“The trouble with retirement is that you never get a day off.”— Abe Lemons
Retirement planning is a relatively new fad, even if it seems like you’ve heard about a 401k since, well, forever. There was a time when people just worked… if you lived, you worked. In 1881, Otto Van Bismarck petitioned the Riechtstag to create a government system to support the elderly, and the German parliament gave birth to “retirement” as we know it today — they cleverly pegged their retirement age at 70, nearly the same as life expectancy. America followed suit with the Social Security Act of 1935, creating an official retirement age of 65 for us Yankees. A couple generations of Americans went on planning for retirement by working and counting the days until they could collect Social Security and their pension. Then things changed.
As demographics spun wildly out of control, with people working less, retiring more and living way longer, defined benefit plans went by the wayside. These days, there are now over 30 million employer sponsored retirement plans with total assets exceeding $7.7 trillion. It’s worth noting that IRA’s (Individual Retirement Arrangements), which are often funded by old company retirement plans, also hold over $8.6 trillion. Let’s take a look.
One of the main “benefits” marketed by 401k providers and accountants who are looking for a better current-year tax return is the ability to defer income. It’s worth repeating that word, defer, as it’s often confused with the word- savings. A very common saying is, “Contribute $10,000 to the 401k at work, you’re not paying for it, Uncle Sam is.” Wrong! Yes, it’s true that a person making a $100k salary and contributing $10k pre-tax into their 401k has lowered their taxable income to $90k just this year (notwithstanding other deductions). However, that deferral creates a corresponding compounding tax liability. Qualified distributions in retirement will be subject to ordinary income tax, not just your contributions, but all your investment gains as well.
Or will you? Most of my clients want to maintain, if not increase, their lifestyle in the Golden Years. This comes at a cost, though. Affluent individuals may find that Social Security, pensions and retirement distributions send them into a higher tax bracket than initially planned for. Not to mention many of your previous write-offs may no longer be available — such as dependent kids who have moved out of the house, your mortgage interest is paid off, pre-tax retirement contributions, etc. Also, today’s tax rates are not set in stone. With over $21 trillion of national debt, there’s a slight chance that tax rates could go up at some point. Retirees are often surprised when statements they’ve been receiving for so long with a lofty balance begin spending far less.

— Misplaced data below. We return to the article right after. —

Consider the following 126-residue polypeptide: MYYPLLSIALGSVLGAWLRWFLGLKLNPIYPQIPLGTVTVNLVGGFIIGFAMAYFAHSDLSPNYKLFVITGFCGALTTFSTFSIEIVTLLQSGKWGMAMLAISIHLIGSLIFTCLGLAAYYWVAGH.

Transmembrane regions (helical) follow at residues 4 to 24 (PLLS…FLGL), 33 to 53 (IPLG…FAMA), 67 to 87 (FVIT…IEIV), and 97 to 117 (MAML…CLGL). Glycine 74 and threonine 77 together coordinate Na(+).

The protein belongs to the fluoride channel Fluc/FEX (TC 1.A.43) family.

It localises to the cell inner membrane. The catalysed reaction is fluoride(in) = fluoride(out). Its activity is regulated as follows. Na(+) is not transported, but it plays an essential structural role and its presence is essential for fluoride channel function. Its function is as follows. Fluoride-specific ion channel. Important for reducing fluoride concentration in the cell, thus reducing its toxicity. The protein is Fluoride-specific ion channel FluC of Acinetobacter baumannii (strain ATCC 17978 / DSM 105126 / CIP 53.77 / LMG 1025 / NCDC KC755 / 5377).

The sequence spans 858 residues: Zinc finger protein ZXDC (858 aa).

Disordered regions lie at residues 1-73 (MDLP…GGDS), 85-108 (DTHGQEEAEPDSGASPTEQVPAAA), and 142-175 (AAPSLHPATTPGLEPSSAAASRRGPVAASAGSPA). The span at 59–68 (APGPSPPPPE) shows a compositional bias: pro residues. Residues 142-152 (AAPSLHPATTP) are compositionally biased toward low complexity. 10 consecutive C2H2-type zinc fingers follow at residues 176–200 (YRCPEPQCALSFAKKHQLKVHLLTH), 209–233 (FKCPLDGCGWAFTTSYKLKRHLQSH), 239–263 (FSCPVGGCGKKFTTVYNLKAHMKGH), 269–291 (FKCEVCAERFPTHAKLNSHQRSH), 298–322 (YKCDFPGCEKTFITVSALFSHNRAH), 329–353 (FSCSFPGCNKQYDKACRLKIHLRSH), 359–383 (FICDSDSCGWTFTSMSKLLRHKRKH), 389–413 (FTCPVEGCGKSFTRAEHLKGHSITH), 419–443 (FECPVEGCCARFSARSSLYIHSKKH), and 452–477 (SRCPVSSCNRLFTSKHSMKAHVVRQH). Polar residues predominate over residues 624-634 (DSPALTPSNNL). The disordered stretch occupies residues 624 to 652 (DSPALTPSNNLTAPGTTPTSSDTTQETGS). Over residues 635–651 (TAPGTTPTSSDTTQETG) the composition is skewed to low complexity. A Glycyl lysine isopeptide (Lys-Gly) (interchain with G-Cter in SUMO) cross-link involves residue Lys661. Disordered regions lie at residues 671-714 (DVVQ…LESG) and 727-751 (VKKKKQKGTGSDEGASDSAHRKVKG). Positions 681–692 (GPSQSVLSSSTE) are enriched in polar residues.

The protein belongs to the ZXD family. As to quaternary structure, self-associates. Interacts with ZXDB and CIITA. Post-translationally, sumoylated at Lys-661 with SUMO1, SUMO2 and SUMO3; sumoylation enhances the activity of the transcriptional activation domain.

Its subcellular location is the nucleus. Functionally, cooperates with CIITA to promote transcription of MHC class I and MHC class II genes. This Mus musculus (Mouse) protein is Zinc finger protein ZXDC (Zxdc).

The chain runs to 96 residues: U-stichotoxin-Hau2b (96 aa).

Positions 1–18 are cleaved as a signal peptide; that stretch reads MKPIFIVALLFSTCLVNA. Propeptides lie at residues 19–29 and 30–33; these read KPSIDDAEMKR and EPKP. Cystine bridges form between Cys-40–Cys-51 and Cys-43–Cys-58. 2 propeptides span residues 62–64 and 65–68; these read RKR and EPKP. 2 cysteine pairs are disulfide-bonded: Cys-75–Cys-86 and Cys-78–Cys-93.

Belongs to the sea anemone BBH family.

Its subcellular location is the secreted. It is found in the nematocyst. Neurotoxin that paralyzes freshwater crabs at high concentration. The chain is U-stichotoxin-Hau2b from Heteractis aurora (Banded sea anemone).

No you won’t. The IRS wants their tax revenue, so, by age 70.5, you must begin making Required Minimum Distributions (RMD). Failing to take your RMD can result in a 50 percent tax penalty!
It certainly is. Unfortunately, life isn’t lived in a laboratory and, many time, the unexpected occurs. 401k participants generally are not allowed to access their funds before Age 59.5, as doing so may incur a 10 percent penalty on top of additional income taxes. Your plan may allow for hardship withdrawals and waive your penalty — like purchasing your first home, paying for unreimbursed medical expenses, paying for college, etc.). Your employer plan may provide another option to take a 401k loan up to $50k or 50 percent of your plan balance (the lower of the two). Either way, be prepared to jump through some hoops or pay a stiff penalty if your household happens to need some extra cash.
Not really. 401k plans have limited investment options, typically confined to mutual funds and, sometimes, ETF’s (exchange traded funds).
Nothing is free. A 401k carries administrative costs, and its underlying investments still hold fund fees based on company and management activity. Some 403(b)’s for school systems even use a Variable Annuity chassis, which can carry even greater fees and restrictions.
The 401k definitely has a place in today’s retirement-planning environment, offering several smart incentives like automatic payroll deductions and, sometimes, a very valuable employer match. Some plans have also begun offering a Roth IRA option to combat some of these tax woes. But, as we’ve seen, there are a lot of strings attached that a participant must be aware of. A smart investor must carefully consider market risk, current and future tax liability and liquidity before making any investment decisions.
Lead image via Getty
Bryan M. Kuderna is a CERTIFIED FINANCIAL PLANNER™, Life Underwriter Training Council Fellow and Investment Adviser Representative with Kuderna Financial Team. He is a perennial qualifier for the industry’s prestigious Million Dollar Round Table®, Leaders Club and Inner Circle. He is the author of the best-selling book, “MILLENNIAL MILLIONAIRE- A Guide to Become a Millionaire by 30”.
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